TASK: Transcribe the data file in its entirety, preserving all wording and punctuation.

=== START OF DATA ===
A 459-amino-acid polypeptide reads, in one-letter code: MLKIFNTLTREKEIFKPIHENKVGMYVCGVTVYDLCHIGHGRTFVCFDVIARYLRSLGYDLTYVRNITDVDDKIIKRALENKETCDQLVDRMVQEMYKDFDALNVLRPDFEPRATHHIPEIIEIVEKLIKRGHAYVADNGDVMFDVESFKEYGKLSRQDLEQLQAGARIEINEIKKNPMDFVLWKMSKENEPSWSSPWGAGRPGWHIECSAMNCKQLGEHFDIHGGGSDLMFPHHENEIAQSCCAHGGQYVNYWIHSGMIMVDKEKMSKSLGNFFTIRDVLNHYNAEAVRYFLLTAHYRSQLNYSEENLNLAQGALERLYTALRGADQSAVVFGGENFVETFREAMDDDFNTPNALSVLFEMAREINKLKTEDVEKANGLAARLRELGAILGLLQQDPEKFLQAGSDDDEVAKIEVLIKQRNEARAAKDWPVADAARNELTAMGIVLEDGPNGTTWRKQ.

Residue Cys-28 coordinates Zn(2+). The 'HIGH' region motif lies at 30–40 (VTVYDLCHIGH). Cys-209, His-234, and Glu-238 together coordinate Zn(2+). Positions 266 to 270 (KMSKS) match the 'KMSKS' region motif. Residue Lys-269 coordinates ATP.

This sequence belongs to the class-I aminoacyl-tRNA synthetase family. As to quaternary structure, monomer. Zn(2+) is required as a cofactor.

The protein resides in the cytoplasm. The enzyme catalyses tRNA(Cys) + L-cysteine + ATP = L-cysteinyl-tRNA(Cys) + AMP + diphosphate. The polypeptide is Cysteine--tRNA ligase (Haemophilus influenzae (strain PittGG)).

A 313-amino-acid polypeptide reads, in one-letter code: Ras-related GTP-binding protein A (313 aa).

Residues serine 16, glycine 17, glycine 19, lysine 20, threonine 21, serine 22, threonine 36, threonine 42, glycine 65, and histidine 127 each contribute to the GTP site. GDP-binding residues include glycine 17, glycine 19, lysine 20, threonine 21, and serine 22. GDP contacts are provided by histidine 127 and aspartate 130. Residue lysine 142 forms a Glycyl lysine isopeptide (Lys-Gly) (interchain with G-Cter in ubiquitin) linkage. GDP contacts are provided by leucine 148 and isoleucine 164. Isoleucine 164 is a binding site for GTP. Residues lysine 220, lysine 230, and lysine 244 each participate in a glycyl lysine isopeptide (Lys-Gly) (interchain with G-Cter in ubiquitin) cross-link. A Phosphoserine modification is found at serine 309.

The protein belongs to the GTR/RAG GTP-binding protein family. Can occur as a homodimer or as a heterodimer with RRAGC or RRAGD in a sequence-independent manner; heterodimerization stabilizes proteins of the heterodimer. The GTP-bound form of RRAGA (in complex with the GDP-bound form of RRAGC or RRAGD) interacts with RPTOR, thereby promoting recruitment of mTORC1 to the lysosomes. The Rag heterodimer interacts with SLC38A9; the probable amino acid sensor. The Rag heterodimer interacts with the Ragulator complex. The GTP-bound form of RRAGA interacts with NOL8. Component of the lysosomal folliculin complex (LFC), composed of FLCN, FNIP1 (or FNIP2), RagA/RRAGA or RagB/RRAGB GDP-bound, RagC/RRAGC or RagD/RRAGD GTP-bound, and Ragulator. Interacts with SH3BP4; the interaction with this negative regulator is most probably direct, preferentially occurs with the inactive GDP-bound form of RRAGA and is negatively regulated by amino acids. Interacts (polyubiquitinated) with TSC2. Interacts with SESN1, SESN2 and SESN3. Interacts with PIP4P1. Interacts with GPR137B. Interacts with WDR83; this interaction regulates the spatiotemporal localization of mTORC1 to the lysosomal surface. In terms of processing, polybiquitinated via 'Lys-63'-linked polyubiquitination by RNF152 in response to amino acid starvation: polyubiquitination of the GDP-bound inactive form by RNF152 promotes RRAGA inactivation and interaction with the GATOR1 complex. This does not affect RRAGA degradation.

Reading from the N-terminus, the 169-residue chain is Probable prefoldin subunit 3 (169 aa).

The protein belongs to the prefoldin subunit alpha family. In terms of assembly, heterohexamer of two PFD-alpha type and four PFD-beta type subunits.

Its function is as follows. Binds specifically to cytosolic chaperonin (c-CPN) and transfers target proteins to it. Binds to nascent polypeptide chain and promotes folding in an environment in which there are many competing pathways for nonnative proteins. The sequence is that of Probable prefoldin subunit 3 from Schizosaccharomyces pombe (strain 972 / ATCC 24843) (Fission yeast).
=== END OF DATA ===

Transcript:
A 459-amino-acid polypeptide reads, in one-letter code: MLKIFNTLTREKEIFKPIHENKVGMYVCGVTVYDLCHIGHGRTFVCFDVIARYLRSLGYDLTYVRNITDVDDKIIKRALENKETCDQLVDRMVQEMYKDFDALNVLRPDFEPRATHHIPEIIEIVEKLIKRGHAYVADNGDVMFDVESFKEYGKLSRQDLEQLQAGARIEINEIKKNPMDFVLWKMSKENEPSWSSPWGAGRPGWHIECSAMNCKQLGEHFDIHGGGSDLMFPHHENEIAQSCCAHGGQYVNYWIHSGMIMVDKEKMSKSLGNFFTIRDVLNHYNAEAVRYFLLTAHYRSQLNYSEENLNLAQGALERLYTALRGADQSAVVFGGENFVETFREAMDDDFNTPNALSVLFEMAREINKLKTEDVEKANGLAARLRELGAILGLLQQDPEKFLQAGSDDDEVAKIEVLIKQRNEARAAKDWPVADAARNELTAMGIVLEDGPNGTTWRKQ.

Residue Cys-28 coordinates Zn(2+). The 'HIGH' region motif lies at 30–40 (VTVYDLCHIGH). Cys-209, His-234, and Glu-238 together coordinate Zn(2+). Positions 266 to 270 (KMSKS) match the 'KMSKS' region motif. Residue Lys-269 coordinates ATP.

This sequence belongs to the class-I aminoacyl-tRNA synthetase family. As to quaternary structure, monomer. Zn(2+) is required as a cofactor.

The protein resides in the cytoplasm. The enzyme catalyses tRNA(Cys) + L-cysteine + ATP = L-cysteinyl-tRNA(Cys) + AMP + diphosphate. The polypeptide is Cysteine--tRNA ligase (Haemophilus influenzae (strain PittGG)).

A 313-amino-acid polypeptide reads, in one-letter code: Ras-related GTP-binding protein A (313 aa).

Residues serine 16, glycine 17, glycine 19, lysine 20, threonine 21, serine 22, threonine 36, threonine 42, glycine 65, and histidine 127 each contribute to the GTP site. GDP-binding residues include glycine 17, glycine 19, lysine 20, threonine 21, and serine 22. GDP contacts are provided by histidine 127 and aspartate 130. Residue lysine 142 forms a Glycyl lysine isopeptide (Lys-Gly) (interchain with G-Cter in ubiquitin) linkage. GDP contacts are provided by leucine 148 and isoleucine 164. Isoleucine 164 is a binding site for GTP. Residues lysine 220, lysine 230, and lysine 244 each participate in a glycyl lysine isopeptide (Lys-Gly) (interchain with G-Cter in ubiquitin) cross-link. A Phosphoserine modification is found at serine 309.

The protein belongs to the GTR/RAG GTP-binding protein family. Can occur as a homodimer or as a heterodimer with RRAGC or RRAGD in a sequence-independent manner; heterodimerization stabilizes proteins of the heterodimer. The GTP-bound form of RRAGA (in complex with the GDP-bound form of RRAGC or RRAGD) interacts with RPTOR, thereby promoting recruitment of mTORC1 to the lysosomes. The Rag heterodimer interacts with SLC38A9; the probable amino acid sensor. The Rag heterodimer interacts with the Ragulator complex. The GTP-bound form of RRAGA interacts with NOL8. Component of the lysosomal folliculin complex (LFC), composed of FLCN, FNIP1 (or FNIP2), RagA/RRAGA or RagB/RRAGB GDP-bound, RagC/RRAGC or RagD/RRAGD GTP-bound, and Ragulator. Interacts with SH3BP4; the interaction with this negative regulator is most probably direct, preferentially occurs with the inactive GDP-bound form of RRAGA and is negatively regulated by amino acids. Interacts (polyubiquitinated) with TSC2. Interacts with SESN1, SESN2 and SESN3. Interacts with PIP4P1. Interacts with GPR137B. Interacts with WDR83; this interaction regulates the spatiotemporal localization of mTORC1 to the lysosomal surface. In terms of processing, polybiquitinated via 'Lys-63'-linked polyubiquitination by RNF152 in response to amino acid starvation: polyubiquitination of the GDP-bound inactive form by RNF152 promotes RRAGA inactivation and interaction with the GATOR1 complex. This does not affect RRAGA degradation.

Reading from the N-terminus, the 169-residue chain is Probable prefoldin subunit 3 (169 aa).

The protein belongs to the prefoldin subunit alpha family. In terms of assembly, heterohexamer of two PFD-alpha type and four PFD-beta type subunits.

Its function is as follows. Binds specifically to cytosolic chaperonin (c-CPN) and transfers target proteins to it. Binds to nascent polypeptide chain and promotes folding in an environment in which there are many competing pathways for nonnative proteins. The sequence is that of Probable prefoldin subunit 3 from Schizosaccharomyces pombe (strain 972 / ATCC 24843) (Fission yeast).